Crafts an unfair art subcategory

The distinction between fine art and crafts is a highly debated topic in the art world.

The distinction between fine art and crafts is a highly debated topic in the art world.

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CORY POPP TTN Crafts like this doll were on display at the Convention Center last weekend for the Philadelphia Museum of Art’s 33rd Annual Craft Show.

Last weekend, the Philadelphia Convention Center became the home for more than 200 talented craftspeople for the Philadelphia Museum of Art’s 33rd Annual Craft Show. From jewelry and textiles to ceramics and glass, the show brought a diverse audience of art enthusiasts to the Philadelphia area.

Walking among the many booths displaying the creations of the craftsmen and -women, I began to think of how the show was advertised. It was a craft show – not an “art show” or a “fine arts show,” or even an “artists’ showcase.”

There has always been a distinct separation between craft and art. When we register for art classes, there are some classes categorized as art and others as craft. When we were younger, didn’t summer camp leaders call our art sessions “arts and crafts”? Why couldn’t they have just called it “arts”?

I had to ask myself at this show: What is the difference between craft and fine art? And more importantly – should there be such a separation?

When it comes to fine art, crafts seem to be constantly swept under the rug when compared to more “fine art techniques,” such as painting, drawing and classic sculpting. In the university setting, crafts are defined by classes like glass blowing, metal working, jewelry making and textile weaving.

These crafts are the creations of beautiful things that are not just art but could ultimately be used in everyday life. Fine art, over time, seems to have taken this manifestation of something that can not to be handled by the average hand, work meant to be looked at, appreciated, but not touched or used for daily activities.

Philosophers have argued over time that fine art has only aesthetic purposes or at the very least, solely visual purposes. The battle between art and craft has waged on, but some craftsmen have raised their blowtorches, looms and saws and said “no more!” to this divide, and the lines between art and craft are becoming more and more blurred.

As I walked around the craft show, I took up conversations with a few exhibitors about the fine art versus craft divide. One more passionate member I spoke with was Mike Libby, an artist who uses preserved bugs and pocket watch parts to create intricate, mechanized insects. I asked him whether he considered himself a fine artist or a craftsman.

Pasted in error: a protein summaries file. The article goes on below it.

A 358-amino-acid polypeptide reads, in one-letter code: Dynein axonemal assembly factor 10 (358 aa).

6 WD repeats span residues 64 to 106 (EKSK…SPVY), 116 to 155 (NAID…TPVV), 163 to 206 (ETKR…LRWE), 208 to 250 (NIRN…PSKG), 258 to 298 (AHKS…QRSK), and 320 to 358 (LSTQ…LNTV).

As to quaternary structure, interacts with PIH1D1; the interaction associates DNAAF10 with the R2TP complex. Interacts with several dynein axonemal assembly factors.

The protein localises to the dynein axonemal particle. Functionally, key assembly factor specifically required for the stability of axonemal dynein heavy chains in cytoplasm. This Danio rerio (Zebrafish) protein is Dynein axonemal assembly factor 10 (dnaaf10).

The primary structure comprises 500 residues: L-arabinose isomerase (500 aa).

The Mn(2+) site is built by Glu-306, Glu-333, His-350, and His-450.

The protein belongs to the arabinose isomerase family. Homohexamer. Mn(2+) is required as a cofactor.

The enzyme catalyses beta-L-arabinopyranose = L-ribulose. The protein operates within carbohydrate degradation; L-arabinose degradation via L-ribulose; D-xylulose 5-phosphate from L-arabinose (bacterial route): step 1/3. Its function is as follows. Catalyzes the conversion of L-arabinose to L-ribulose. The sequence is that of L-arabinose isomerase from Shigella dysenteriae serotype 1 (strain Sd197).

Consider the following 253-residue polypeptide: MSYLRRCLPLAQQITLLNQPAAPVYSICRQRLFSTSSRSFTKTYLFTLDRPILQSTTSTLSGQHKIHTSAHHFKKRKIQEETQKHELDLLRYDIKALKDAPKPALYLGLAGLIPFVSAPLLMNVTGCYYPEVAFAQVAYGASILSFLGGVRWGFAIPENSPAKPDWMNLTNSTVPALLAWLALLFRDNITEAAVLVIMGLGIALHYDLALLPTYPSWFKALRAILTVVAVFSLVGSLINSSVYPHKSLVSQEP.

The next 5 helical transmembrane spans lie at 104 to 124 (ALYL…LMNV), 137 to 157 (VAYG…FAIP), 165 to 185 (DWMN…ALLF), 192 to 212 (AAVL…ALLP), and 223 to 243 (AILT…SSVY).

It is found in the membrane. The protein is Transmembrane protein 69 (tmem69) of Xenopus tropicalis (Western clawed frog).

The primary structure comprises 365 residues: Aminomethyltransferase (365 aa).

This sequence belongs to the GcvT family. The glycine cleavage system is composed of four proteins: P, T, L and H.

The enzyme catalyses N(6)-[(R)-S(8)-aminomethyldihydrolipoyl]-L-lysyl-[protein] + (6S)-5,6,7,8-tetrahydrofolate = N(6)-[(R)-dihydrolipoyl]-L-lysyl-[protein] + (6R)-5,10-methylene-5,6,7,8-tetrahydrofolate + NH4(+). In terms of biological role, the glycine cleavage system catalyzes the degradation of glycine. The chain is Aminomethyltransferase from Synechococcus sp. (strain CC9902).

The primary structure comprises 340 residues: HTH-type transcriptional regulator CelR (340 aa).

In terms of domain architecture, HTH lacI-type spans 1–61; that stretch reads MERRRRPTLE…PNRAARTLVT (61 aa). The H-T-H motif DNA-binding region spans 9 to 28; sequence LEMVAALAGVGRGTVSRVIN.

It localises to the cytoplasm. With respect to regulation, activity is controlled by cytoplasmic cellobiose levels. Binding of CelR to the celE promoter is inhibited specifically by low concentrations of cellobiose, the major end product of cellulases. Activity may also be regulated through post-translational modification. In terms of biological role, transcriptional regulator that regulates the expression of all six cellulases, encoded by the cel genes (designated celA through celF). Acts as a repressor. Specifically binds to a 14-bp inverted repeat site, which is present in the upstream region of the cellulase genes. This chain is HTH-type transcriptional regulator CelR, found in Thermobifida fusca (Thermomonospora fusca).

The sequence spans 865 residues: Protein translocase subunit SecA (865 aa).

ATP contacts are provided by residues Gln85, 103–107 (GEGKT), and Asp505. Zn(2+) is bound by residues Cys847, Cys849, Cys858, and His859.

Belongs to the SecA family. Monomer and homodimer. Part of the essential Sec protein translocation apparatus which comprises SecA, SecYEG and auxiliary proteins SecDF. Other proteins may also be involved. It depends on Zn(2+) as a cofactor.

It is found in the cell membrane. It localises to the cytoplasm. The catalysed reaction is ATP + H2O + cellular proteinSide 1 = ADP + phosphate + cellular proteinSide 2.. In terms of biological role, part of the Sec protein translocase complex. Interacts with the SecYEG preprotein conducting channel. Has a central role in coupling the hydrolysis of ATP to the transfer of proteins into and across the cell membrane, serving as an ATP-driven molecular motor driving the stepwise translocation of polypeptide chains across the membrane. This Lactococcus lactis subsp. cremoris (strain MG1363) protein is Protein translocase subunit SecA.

“Oh, I’m an artist,” Libby said confidently. “But more people are sensitive to one title than the other sometimes. To be an artist, you have to have something behind your work. You’re knowledgeable about society, what’s going on in the world, the problems and the issues, and it is reflected in your work.

“You can’t just say your work is just about ‘life’ though, because everything made is about ‘life,’” he added. “There has to be a specific issue, what is the purpose?”

When asked, then, why he would come to a “craft” show if he labeled himself a fine artist, Libby said, “from a business point of view, this is good to get my name out there.”

The opinions of other exhibitors were similar: Craft is different from art in more positive aspects. Judith Kinghorn, a jewelry maker concentrated on organic forms in her work, expressed how craft is about educating those around you.

“This show is about educating others about technique and skill, not so much an artistic aspect,” Kinghorn said.

Kinghorn was not alone in considering craft separate from fine art, as other exhibitors – like jewelry maker Christina Goodman – pressed on educating the public to better appreciate the hard work put into creating their crafts.

“I’m pretty easy going on the whole subject,” Goodman said. “But I know one thing, you can always be a craftsman and get away without being a fine artist, but you cannot be a fine artist without being a skilled craftsman.

“I guess I’m both. I’m a craftsman because of the gilding and carving I do and a fine artist with my miniature paintings,” she added.

The opinions of the artists were diverse. And upon seeing the Philadelphia Craft Show’s many talented exhibitors, crafts should be granted as much appreciation – if not more at times – as any fine arts creations.

In my eyes, they’re all talented fine artists, and the label of craft can have a positive connotation – expressing the unique skill needed to complete each piece. Just because the art can be used every day, doesn’t make it any less “fine.”

It is an artistic battle of sorts, which I’m sure will wage on, but I encourage all artists and enthusiasts to explore the world of craft, whether by exploring a local craft show or enrolling in a class like glassblowing or jewelry making. Appreciation for such things, it seems, comes best through hands-on experience.

Nicole Welk can be reached at

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